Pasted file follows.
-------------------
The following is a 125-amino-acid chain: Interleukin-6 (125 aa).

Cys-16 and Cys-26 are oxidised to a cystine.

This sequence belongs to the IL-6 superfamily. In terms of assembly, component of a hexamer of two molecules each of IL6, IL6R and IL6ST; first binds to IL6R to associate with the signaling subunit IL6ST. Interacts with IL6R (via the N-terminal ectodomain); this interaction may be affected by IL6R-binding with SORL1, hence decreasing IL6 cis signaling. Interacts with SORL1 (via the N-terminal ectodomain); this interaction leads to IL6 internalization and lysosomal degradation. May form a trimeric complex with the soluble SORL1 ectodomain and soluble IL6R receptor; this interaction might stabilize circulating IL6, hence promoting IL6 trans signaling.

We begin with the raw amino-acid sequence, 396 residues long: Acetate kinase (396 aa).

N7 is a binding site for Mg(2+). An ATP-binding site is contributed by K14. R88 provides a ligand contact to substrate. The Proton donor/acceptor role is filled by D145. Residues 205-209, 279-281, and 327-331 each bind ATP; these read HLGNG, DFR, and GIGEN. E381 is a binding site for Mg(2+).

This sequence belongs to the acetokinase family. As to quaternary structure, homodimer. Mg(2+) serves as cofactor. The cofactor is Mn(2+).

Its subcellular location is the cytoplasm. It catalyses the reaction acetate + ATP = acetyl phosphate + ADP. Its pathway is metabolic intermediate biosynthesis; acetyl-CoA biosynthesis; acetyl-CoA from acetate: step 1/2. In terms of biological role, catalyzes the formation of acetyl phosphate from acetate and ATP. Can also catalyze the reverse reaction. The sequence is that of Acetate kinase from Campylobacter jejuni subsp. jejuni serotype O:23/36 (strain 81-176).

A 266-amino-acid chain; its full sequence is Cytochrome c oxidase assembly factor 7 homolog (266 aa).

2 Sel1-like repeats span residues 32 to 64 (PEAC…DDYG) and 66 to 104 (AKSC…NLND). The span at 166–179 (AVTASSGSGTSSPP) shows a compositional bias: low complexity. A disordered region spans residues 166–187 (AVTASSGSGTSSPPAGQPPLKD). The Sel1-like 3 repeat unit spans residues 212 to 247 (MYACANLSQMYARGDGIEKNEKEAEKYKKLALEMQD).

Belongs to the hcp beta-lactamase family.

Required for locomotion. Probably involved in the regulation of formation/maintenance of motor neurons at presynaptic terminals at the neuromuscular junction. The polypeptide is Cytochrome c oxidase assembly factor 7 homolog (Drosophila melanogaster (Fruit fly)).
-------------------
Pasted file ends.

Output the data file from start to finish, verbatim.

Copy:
The following is a 125-amino-acid chain: Interleukin-6 (125 aa).

Cys-16 and Cys-26 are oxidised to a cystine.

This sequence belongs to the IL-6 superfamily. In terms of assembly, component of a hexamer of two molecules each of IL6, IL6R and IL6ST; first binds to IL6R to associate with the signaling subunit IL6ST. Interacts with IL6R (via the N-terminal ectodomain); this interaction may be affected by IL6R-binding with SORL1, hence decreasing IL6 cis signaling. Interacts with SORL1 (via the N-terminal ectodomain); this interaction leads to IL6 internalization and lysosomal degradation. May form a trimeric complex with the soluble SORL1 ectodomain and soluble IL6R receptor; this interaction might stabilize circulating IL6, hence promoting IL6 trans signaling.

We begin with the raw amino-acid sequence, 396 residues long: Acetate kinase (396 aa).

N7 is a binding site for Mg(2+). An ATP-binding site is contributed by K14. R88 provides a ligand contact to substrate. The Proton donor/acceptor role is filled by D145. Residues 205-209, 279-281, and 327-331 each bind ATP; these read HLGNG, DFR, and GIGEN. E381 is a binding site for Mg(2+).

This sequence belongs to the acetokinase family. As to quaternary structure, homodimer. Mg(2+) serves as cofactor. The cofactor is Mn(2+).

Its subcellular location is the cytoplasm. It catalyses the reaction acetate + ATP = acetyl phosphate + ADP. Its pathway is metabolic intermediate biosynthesis; acetyl-CoA biosynthesis; acetyl-CoA from acetate: step 1/2. In terms of biological role, catalyzes the formation of acetyl phosphate from acetate and ATP. Can also catalyze the reverse reaction. The sequence is that of Acetate kinase from Campylobacter jejuni subsp. jejuni serotype O:23/36 (strain 81-176).

A 266-amino-acid chain; its full sequence is Cytochrome c oxidase assembly factor 7 homolog (266 aa).

2 Sel1-like repeats span residues 32 to 64 (PEAC…DDYG) and 66 to 104 (AKSC…NLND). The span at 166–179 (AVTASSGSGTSSPP) shows a compositional bias: low complexity. A disordered region spans residues 166–187 (AVTASSGSGTSSPPAGQPPLKD). The Sel1-like 3 repeat unit spans residues 212 to 247 (MYACANLSQMYARGDGIEKNEKEAEKYKKLALEMQD).

Belongs to the hcp beta-lactamase family.

Required for locomotion. Probably involved in the regulation of formation/maintenance of motor neurons at presynaptic terminals at the neuromuscular junction. The polypeptide is Cytochrome c oxidase assembly factor 7 homolog (Drosophila melanogaster (Fruit fly)).